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Congressman Tim Bishop Promotes Heart Health at Mather Hospital

February 28, 2013

Mather Stroke Coordinator Joanne Lauten checks U.S. Rep. Tim Bishop’s blood pressure during the Congressman’s visit to Mather. U.S. Rep. Tim Bishop participated in a Blood Pressure Screening at Mather Hospital to mark American Heart Month and to stress the importance of keeping blood pressure under control in order to reduce the risk heart attack, stroke, heart failure and kidney disease.

Bishop also was given a tour of the state-of-the-art 320-slice CT scanner now being used to detect heart disease. In 2012, Mather was the first community hospital on Long Island to use advanced scanning technology for computed tomography angiography, or cardiac CTA, which uses non-invasive digital imaging to diagnose coronary artery blockage.

Cardiologist Michael Poon, MD, who is an ancillary staff member of Mather’s Department of Radiology, set up the cardiac CTA procedure with Mather’s Imaging team, headed by William Moore, MD. They also set up a unique remote diagnostic system that allows Poon and his team to supervise the scanning process and view scan results live from wherever they are located and quickly give a diagnosis, usually within an hour of the scan. This process significantly cuts the time needed to determine whether there is some type of coronary artery blockage or a less serious problem.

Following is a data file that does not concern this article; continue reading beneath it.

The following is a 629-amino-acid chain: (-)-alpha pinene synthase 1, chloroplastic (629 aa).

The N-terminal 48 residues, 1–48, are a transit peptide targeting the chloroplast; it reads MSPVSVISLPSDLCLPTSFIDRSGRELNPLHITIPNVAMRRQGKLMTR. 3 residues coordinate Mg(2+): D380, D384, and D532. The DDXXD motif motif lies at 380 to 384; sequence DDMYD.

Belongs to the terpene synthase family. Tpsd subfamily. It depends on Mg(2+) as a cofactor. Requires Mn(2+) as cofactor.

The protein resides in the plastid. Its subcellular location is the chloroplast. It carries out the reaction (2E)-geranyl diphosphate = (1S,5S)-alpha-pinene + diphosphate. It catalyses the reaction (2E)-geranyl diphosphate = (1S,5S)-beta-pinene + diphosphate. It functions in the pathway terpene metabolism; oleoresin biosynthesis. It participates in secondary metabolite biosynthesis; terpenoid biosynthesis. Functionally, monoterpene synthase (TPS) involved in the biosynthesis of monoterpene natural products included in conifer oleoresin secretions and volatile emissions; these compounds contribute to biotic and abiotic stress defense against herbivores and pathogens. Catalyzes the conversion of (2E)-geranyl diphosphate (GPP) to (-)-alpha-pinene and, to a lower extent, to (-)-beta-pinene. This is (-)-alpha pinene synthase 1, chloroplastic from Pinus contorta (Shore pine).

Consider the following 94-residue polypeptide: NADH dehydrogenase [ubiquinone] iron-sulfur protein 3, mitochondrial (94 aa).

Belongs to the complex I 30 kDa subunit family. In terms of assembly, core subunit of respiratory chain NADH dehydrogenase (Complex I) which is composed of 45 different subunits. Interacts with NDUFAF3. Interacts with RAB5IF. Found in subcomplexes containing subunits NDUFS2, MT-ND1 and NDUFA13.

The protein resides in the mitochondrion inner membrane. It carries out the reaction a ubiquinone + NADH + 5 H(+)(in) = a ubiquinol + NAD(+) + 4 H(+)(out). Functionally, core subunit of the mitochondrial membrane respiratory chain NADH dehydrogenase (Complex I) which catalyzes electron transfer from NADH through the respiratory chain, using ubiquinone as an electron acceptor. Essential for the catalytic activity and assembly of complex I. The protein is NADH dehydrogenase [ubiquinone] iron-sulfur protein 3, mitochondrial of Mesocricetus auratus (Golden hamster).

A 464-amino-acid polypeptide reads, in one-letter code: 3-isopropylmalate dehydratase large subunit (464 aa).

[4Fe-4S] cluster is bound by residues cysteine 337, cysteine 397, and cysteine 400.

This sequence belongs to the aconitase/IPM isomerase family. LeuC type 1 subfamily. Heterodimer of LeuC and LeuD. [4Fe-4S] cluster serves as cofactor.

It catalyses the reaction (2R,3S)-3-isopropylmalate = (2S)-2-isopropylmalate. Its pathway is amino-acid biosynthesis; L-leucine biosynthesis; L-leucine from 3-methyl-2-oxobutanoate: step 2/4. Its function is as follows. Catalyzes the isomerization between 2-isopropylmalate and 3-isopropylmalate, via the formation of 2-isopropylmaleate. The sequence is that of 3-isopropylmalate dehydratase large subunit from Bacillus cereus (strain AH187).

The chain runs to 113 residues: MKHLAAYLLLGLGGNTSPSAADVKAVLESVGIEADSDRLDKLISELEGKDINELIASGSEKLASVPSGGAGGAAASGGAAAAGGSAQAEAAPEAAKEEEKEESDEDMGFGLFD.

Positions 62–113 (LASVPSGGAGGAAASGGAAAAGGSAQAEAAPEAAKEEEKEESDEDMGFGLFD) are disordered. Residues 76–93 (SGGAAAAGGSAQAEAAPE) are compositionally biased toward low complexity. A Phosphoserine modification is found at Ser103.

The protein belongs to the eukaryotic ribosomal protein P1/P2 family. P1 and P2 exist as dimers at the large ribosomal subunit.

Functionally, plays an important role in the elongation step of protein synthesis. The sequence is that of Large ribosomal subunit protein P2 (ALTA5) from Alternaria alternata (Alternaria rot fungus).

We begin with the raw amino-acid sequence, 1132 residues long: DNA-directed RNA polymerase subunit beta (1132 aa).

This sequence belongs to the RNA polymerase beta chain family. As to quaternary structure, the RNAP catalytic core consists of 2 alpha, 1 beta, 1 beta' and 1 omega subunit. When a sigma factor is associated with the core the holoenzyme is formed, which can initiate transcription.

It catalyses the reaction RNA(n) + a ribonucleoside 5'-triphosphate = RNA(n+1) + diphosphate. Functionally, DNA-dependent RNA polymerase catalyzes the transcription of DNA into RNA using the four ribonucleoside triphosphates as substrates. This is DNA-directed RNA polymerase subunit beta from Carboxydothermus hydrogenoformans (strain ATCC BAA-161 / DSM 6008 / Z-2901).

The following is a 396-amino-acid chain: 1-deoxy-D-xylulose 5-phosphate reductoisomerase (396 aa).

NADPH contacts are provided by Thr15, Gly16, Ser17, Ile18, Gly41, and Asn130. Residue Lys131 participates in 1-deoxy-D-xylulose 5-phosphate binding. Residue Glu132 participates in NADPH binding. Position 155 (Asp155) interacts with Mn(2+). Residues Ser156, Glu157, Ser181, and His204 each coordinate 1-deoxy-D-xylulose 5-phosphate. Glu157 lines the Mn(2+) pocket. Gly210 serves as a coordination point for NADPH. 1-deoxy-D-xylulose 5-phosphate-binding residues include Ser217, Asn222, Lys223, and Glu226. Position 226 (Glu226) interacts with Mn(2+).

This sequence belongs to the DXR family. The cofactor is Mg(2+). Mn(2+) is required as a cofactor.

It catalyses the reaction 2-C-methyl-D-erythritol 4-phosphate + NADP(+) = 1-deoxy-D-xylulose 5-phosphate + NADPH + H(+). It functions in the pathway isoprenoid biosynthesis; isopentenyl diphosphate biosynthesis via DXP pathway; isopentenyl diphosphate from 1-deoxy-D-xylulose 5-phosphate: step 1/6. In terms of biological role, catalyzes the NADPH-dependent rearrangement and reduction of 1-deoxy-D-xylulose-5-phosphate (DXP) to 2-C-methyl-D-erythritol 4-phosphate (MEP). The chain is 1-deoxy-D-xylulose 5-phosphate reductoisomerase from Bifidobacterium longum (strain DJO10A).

Mather’s Emergency Department physicians are specially trained to identify patients who would benefit from the test. Mather’s 320-slice CT scanner creates 3-D images of the whole heart in significantly less time than other scanners and with much less radiation exposure.

Mather acquired the CT scanner in 2011 with funding that was secured by Congressman Bishop, a grant from the John T. Mather Memorial Hospital Perpetual Trust, and a donation from the Hospital Auxiliary.

John T. Mather Memorial Hospital is an accredited 248-bed, non-profit community hospital dedicated to providing a wide spectrum of high quality healthcare services to Suffolk County residents, showing compassion and respect and treating each patient in the manner we would wish for our loved ones.